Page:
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Springtime's work


Where I live in the Midwest, the red cardinals begin singing in mid-February, no matter what the weather. That’s when my spring hunger begins. The redbirds’ sweetly hopeful songs bring it on. Migrant robins return. My yearning cranks up. By March, garden seeds are on display in the hardware store while hoes, rakes and spades are up front. That gets me salivating.

When I lived in the country I would take lots of March and April walks. Each day I would find some new evidence of spring’s approach and arrival. I kept careful records of its progress in my journal.

Entries looked like this: “March 22: Warm night, first spring peepers heard. March 24: First hepaticas blooming in the ravine. April 2: Balmy evening. Whippoorwills back and beginning to call. April 9: Some sunshine. Trillium and bloodroot flowering; behind the house, first morel mushrooms. April 14: Sunny day. Saw first indigo bunting in the pasture. May 10: Cool, wet day. Chestnut-sided warblers stranded in the midst of their migration, feeding in cedars. May 16: Wild pink azaleas blooming in Mad Dog Hollow.”

Heaven sent


I put my 11-year-old daughter to bed every night. After prayers, and after I turn off the light, she always begins a rapid-fire recap of the day's major events -- usually involving other girls in her class, her teachers, or what she did during recess.

But a few nights ago, we talked about heaven instead.

"Did you ever hear about a book called '90 Minutes in Heaven,'" she asked.

"I did."

"What do you think heaven is like, Dad?"

"I'm not sure. I think it could be like the best day you ever had, but it never ends."

"I think it is very crowded. All the good people go there and I don't know where there would be room." She yawned and turned on her side. I paused a moment to see if we were done. But her eyes were still open and she said, "Very crowded."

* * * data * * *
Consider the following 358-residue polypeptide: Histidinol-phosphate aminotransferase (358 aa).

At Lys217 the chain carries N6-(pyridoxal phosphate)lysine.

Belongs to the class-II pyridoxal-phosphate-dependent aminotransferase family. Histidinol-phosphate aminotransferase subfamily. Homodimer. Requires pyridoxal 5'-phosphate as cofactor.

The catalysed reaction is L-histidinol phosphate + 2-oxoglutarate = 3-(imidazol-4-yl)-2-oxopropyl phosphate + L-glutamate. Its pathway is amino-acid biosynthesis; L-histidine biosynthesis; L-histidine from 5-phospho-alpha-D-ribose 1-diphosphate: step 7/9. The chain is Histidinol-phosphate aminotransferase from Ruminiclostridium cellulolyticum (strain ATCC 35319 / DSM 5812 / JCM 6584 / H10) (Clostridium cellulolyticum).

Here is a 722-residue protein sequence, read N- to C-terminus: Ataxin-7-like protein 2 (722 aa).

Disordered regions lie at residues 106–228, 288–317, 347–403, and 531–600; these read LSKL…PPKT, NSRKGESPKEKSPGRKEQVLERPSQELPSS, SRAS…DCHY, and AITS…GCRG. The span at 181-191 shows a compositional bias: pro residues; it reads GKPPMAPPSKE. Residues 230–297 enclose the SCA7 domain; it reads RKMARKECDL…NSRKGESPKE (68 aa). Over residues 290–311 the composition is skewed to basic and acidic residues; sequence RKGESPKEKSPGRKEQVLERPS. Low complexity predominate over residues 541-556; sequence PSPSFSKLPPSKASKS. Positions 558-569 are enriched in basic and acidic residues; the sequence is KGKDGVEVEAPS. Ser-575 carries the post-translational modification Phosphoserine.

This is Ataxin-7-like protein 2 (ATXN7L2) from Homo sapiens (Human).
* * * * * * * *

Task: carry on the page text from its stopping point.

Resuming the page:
"You figure there are a lot of good people?"

She stared off in the distance, as if surveying all the people she knew, and calculating the totals. "Yep," she said finally. "Too crowded."

"Well, may be we're not bodies up in heaven, hon. Maybe we're spirits, just feelings and emotions and we are just there like that."

She thought about that for a minute, nodded silently. We seemed done now.

But no.

Mar. 10, St. Marie Eugenie Milleret, Founder


Today is the feast of St. Marie Eugenie Milleret, founder of the Religious of the Assumption.

She was born in Metz, France, in 1817. "When she was fifteen, Marie Eugenie’s parents separated and she moved to Paris with her mother and brother, only to see her mother die of cholera shortly afterwards. Her father then sent her to live with relatives whose great interests proved to be money and pleasure."

"Our Beginnings," Religious of the Assumption

Murray's Moral Case for Health Care Reform


Our friends at the Catholic Alliance for the Common Good are keeping busy in this final push for universal health care coverage. In a statement issued today, their new President, Morna Murray said, “Isn't it time we agreed it is simply unacceptable for anyone in America to be denied health insurance because of a pre-existing condition or arbitrary annual limits of what an insurance company decides is good for its own profits? Is such a system good for Americans? Is it good for vulnerable low-income and working class families and children? It is good for one thing and one thing only -- health insurance industry profits. This does not serve the common good.” The full statement is here.

Interfaith Voices wins a Wilbur


The Religion Communicators Council honored 14 secular media organizations with its 2010 Wilbur Awards last week. The winner in the radio category was "Interfaith Voices," the public radio show that I host. The Wilbur went to our series “The Soundscapes of Faith” by Laura Kwerel (writer/producer) and Katie Davis (editor).